3.6 Selecting open tools to support your learners

In this exercise, we will look at a range of open tools, and attempt to match them up appropriately with learning scenarios common in the VET sector, based on what we have learnt so far.

We want to focus on the pedagogical approaches that are most relevant to your learners in your context. You will be asked to comment on your choices, and offered feedback. Remember to save your responses to your reflective journal, for future reference.


1) Classroom-based activities
Open tools you chose:
Multimedia production (e.g. YouTube), Presentation tools (e.g. Prezi), Collaborative writing tools (e.g. Google docs / Mediawiki), Reflective tools (e.g. WordPress), Interactive tools (e.g. Socrative), Social tools (e.g. Facebook, Twitter),

How you might use them:
Small groups of students could use their phones to make a video of each of them reading a part of a poem they are studying and then commenting on the way rhythm, repetition and metaphors are used. The students would get a chance to experience the poem through reading it aloud and to comment on how the poet has conveyed meaning. Later the class could watch some of the videos and discuss them. Students would be able to view the videos not presented in class at any later time because they would be available in the class Youtube channel, or perhaps in the VLE. They might later be able to use a clip from the video as part of a portfolio of their work.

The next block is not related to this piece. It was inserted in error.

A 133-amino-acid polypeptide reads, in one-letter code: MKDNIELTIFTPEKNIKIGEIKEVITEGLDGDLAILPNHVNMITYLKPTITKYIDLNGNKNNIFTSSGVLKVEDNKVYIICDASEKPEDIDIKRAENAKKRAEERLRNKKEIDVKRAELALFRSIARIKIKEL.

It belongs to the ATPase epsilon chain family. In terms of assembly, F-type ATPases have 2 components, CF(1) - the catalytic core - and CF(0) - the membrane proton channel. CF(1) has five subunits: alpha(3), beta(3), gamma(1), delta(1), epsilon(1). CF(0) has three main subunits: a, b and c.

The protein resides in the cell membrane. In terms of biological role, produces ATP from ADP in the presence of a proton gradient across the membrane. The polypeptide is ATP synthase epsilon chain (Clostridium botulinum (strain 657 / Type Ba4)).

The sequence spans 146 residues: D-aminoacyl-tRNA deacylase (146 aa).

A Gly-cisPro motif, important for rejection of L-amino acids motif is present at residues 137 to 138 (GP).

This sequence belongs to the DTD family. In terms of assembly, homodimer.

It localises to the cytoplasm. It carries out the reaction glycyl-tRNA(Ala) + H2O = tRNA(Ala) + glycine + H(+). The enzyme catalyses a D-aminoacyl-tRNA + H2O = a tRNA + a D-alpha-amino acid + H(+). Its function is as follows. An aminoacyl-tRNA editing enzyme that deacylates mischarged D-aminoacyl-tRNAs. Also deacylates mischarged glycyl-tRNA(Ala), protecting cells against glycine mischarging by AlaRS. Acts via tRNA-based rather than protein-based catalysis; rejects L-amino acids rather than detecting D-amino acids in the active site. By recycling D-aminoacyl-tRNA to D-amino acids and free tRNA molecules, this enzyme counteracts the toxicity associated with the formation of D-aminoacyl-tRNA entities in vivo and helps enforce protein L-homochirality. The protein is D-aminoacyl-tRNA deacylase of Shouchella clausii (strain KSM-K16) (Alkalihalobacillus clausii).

Neil’s feedback:
There are a wide range of technologies that can support classroom-based learning. Technology enables learners to acquire knowledge, produce new knowledge, share knowledge and check their own knowledge. You could use a wide range of tools in a classroom-based setting depending on the learning outcomes of your session. For this type of activity, you would typically use multimedia production tools, presentation tools or collaborative writing tools

2) Informal social learning
Open tools you chose:
Collaborative writing tools (e.g. Google docs / Mediawiki), Interactive tools (e.g. Socrative), Social tools (e.g. Facebook, Twitter),

How you might use them: